The Cunard Line is honoring World War II veterans on its transatlantic crossing by making the voyage free of charge. The company will be doing more to support military personnel and their families in 2018 by launching a program that provides an allowance for reduced-cost travel during peak times, while also providing access to priority boarding and discounts at hotels within 200 miles of any base or airport.
Veterans Day is a day to honor the men and women who have served in the armed forces of the United States. It is an official federal holiday in the United States that celebrates those who have served or are currently serving in any branch of the U.S. military.
Cunard has planned an unique transatlantic passage onboard Queen Mary 2 that will pay homage to WWII soldiers, marking the line’s fourth such voyage.
Several veterans will be featured during the cruise’s enrichment events, which are being organized in collaboration with The Greatest GENERATIONS Foundation. It’ll set sail from New York City on June 5, 2022, and arrive in Southampton, England on June 12.
(Cunard provided the image.)
Guests will get the chance to attend lectures and meet with numerous WWII veterans over the seven-night cruise, learning firsthand about their wartime experiences. The illustrious heroes will participate in talks and Q&As, providing passengers an intimate peek into the human aspects of combat duty, from the “Battle of the Atlantic” to the D-Day landings in Normandy to the only surviving survivor of Pearl Harbor.
Veterans from the Korean, Vietnam, Iraq, and Afghanistan wars will be included in this crossing, which will be a unique feature.
“It is an honor for us to continue our partnership with The Greatest Generations Foundation and pay respect to these distinguished soldiers and their wartime service.” “Guests have been enthralled by their extremely touching and personal anecdotes since we first debuted this very unique event in 2017, resulting in standing ovations every day,” said Jamie Paiko, vice president, Sales, Cunard North America. “We are both honored and ecstatic to welcome back some returning WWII veterans to our flagship, as well as to meet some new Cunard veterans.”
(Cunard provided the image.)
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The following veterans are slated to be on board:
- Steve Melnikoff, 102, was a member of the 1st Battalion, 175th Regiment, 29th Infantry Division, and won three Bronze Stars and two Purple Hearts for his service.
- Mickey Ganitch, 102, was a Senior Chief Quartermaster in the US Navy who saw Pearl Harbor and fought in 17 combat in the Pacific during WWII.
- Harold Angle, 98, was a member of the 112th Infantry Regiment, 28th Infantry Division, and marched along the Champs-Elysées in the Liberation of Paris on August 29, 1944.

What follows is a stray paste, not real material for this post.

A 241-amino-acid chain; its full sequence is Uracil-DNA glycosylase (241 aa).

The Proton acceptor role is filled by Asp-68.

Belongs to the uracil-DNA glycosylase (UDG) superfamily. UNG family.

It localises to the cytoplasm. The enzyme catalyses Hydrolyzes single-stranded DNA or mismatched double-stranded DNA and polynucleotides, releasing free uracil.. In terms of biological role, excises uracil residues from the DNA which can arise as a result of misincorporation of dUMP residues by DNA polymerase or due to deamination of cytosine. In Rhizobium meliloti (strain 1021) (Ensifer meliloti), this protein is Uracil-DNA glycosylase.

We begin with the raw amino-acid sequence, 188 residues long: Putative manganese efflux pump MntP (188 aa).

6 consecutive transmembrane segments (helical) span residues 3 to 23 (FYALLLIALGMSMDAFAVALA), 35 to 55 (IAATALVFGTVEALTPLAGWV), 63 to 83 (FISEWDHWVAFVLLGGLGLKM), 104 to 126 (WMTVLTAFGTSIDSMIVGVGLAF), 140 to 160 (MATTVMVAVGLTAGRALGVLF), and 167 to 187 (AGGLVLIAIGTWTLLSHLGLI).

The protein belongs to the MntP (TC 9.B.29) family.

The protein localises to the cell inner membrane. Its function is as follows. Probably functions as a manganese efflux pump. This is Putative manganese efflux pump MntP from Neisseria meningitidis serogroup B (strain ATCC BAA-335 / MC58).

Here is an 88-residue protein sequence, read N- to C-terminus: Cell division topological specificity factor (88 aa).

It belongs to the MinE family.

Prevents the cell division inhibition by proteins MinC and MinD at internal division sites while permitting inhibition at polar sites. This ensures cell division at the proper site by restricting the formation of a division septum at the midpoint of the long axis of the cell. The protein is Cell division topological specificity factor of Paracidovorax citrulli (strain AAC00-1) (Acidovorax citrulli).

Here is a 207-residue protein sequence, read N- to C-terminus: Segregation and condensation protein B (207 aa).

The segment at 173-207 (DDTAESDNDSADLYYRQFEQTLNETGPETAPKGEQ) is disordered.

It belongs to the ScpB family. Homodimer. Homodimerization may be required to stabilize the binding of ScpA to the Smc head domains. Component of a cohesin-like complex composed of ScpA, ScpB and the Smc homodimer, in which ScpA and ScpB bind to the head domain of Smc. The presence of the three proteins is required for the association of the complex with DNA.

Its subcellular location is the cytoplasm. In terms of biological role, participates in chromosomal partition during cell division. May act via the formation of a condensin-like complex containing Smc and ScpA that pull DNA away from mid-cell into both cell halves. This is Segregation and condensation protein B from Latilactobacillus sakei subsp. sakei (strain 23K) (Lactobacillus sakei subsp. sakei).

- James Blane, 98, was a Corporal in the United States Marine Corps’ 4th Marine Division who fought in the engagements of Kwajalein (Roi-Namur), Saipan, Tinian, and Iwo Jima.
- Harold Radish, 97, served in the United States Army as a combat intelligence observer with the 90th Infantry Division. Radish, a Jewish-American, was caught by the Germans during the Battle of the Bulge and spent the remainder of the war as a prisoner of war in Nazi Germany.
- Irving Locker, 97, vividly recalls the very cold winter of 1944-45, when he was a 19-year-old staff sergeant in the 1st Army’s 7th Corps’ 116th AAA Gun Battalion. In Hitler’s last desperate attempt to avoid defeat in the European Theater of WWII, they fired 90mm anti-aircraft and anti-tank weapons against the Germans.
- Robert Fisher, 88, is a career Marine Corps officer who retired in 1982 after graduating from the Naval Academy in 1955. He also researched four Southeast Asian guerrilla battles at the time, earning the Malaya Jungle School Syllabus in Johore Bahru, where he went on to teach 20,000 Marines, Navy Seals, Sea-Bees, and Army Special Forces Teams for Vietnam.
- Richard Prince, 76, was a member of the Delta Company of the 1st Battalion 5th Marines when they attacked Hue’s Dong Ba Tower. During the war, photographs of his gallantry appeared in Time Magazine and on the cover of Stars & Stripes Magazine. During this combat, he was critically wounded in the neck and was medevaced out of Vietnam to the United States.
- Jesse “Bud” Alley, 80, participated in the Vietnam War for two years, including a full twelve-month deployment with the First Cavalry Division (Airmobile) from August 1965 to August 1966. His award-winning book The Ghosts of the Green Grass chronicles his Vietnam War experiences.
- Kevin Brewington, 38, was serving in the US Army as an infantryman with the 125th Special Brigade Combat Team when he stepped on a landmine two months into his deployment in Afghanistan. He awoke four days later in a German hospital. Brewington was injured in the explosion and lost both legs and a portion of his right arm. He has spent the past seven years healing and reconstructing his life.
(Cunard provided the image.)
Topics covered in Q&As and other talks with the veterans include:
- Pearl Harbor was bombed on December 7, 1941.
- D-Day: The Normandy Invasion, 1944
- The Battle of the Bulge, 1944: The Longest Winter
- The Battle of Iwo Jima, 1945 (Blood Sand)
- The Forgotten Generation of the Vietnam War
- Afghanistan: The Endless Conflict
Jeremy Hubbard, the current co-anchor of FOX31 Denver News, will join the cruise as a panelist and lecture moderator. Hubbard formerly worked for ABC News in New York as a reporter, contributing and reporting for all ABC News programmes, including Good Morning America, World News with Dianne Sawyer, and Nightline.
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